Killing Nazis and making America great again, “Wolfenstein II” lets you do both

Charles Rankin

2017 was a year full of protests, political turmoil and a heavy prevalence of social issues. It was the perfect time for the release of “Wolfenstein II: The New Colossus.”

The Wolfenstein video game series has really been about one thing, killing Nazis, and “New Colossus” is no different. Developed by MachineGames and published by Bethesda, “Wolfenstein II” sends the player into an alternate history, where the Axis powers have won World War II, and the Third Reich of the Nazi regime has taken control of the United States. The game follows William “B.J.” Blazkowicz in 1961, as he fights this Nazi regime, and with the help of some fellow resistance members, tries to take back America from the Reich.

Bethesda, while mostly known for its large, open world, role-playing games such as the Elder Scrolls and Fallout series, has released a fairly linear, first-person shooter game with everything you would expect from a one like “New Colossus.” It has a variety of weapons, enemies and even some bionic upgrades to the player’s body, all of which help you navigate your way through various maps, killing as many Nazis as you can along the way.

At the end of each of these maps is a cutscene or a series of cutscenes, which are the best part of this game. The story of “New Colossus” is absolutely one of the best cinematic adventures ever taken in recent video game history. The characters, a variety of nationalities, ethnicities, genders and personalities, are really what makes the story great. Besides Blazkowicz, there are characters such as Grace Walker, a charismatic African-American woman reminiscent of real-life leaders of the Black Panther movement, Anya, the pregnant love interest of Blazkowicz who can fight right alongside her lover and Sigrun, the overweight, former Nazi who joins the resistance after witnessing the brutality of the Nazis firsthand and after being pushed away from her mother, the main antagonist of the game, who berates Sigrun for her deviant thoughts and dreams.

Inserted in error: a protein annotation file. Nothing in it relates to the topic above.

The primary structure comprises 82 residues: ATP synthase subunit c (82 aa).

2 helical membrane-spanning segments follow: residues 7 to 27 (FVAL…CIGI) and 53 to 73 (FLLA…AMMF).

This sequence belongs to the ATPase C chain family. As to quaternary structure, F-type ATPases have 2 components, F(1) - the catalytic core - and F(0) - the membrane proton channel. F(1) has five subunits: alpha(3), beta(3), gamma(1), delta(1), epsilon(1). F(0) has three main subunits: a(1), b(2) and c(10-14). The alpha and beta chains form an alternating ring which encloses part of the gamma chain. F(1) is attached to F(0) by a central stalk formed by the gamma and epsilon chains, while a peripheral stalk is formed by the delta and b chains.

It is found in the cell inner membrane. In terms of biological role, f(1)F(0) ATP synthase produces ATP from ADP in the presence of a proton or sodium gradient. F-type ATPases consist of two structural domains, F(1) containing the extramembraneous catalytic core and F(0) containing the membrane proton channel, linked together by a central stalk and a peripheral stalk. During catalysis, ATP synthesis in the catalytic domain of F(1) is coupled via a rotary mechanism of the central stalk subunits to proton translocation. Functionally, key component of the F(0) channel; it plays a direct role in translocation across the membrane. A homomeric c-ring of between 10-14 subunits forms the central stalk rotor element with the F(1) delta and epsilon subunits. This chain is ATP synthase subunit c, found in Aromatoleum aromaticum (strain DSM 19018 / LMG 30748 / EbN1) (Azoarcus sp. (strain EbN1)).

Perhaps the most interesting part of the storyline is the presence of themes and issues, intentionally or otherwise, facing our society today such as extreme poverty, the suppression of minorities and the rise of white supremacist and Neo-Nazi movements in America.

The gameplay itself in “New Colossus” is one of the biggest issues I had with the game. The play is fairly smooth and the technical issues are minimal, however, the few issues I encountered while playing on my Xbox One were significant. In one map, after firing a specific dual-wielded weapon, much of the sound cut out, making the game difficult to play. In another instance, my game completely crashed and I lost about 10 minutes of difficult progression in playing time. Bethesda is notorious for such crashes with their games, and I was quite pleased that it didn’t occur in my play-through until just under 10 hours of playing time.

The difficulty and repetition of the play was also an issue I had. I played at the second to lowest difficulty throughout the game to get to the story and cutscenes as quickly as possible. Even though I did this, there were many times I had to play through a section of the game over and over again after being killed. It got to point near the end of the game that I had to stop, turn off the game and come back to it hours later for fear that I would throw my controller through my TV screen. This happened on three separate occasions in the same level. Also, with the exception of two or three, most of the levels felt pretty much the same as far as shooting and fighting went.

All in all, this game, especially the storyline, is fantastic. The monotony combined with the difficulty of the levels made the breaks to storyline cutscenes feel like a big reward at times. The fact that the story is so good made the reward really pay off. If you plan to play this game, and I would absolutely recommend you do, do yourself and favor; unless you really want to challenge yourself or feel comfortable in first person shooters, play at a lower difficulty and really enjoy the story that takes place in these cutscenes.

Score: 4.5/5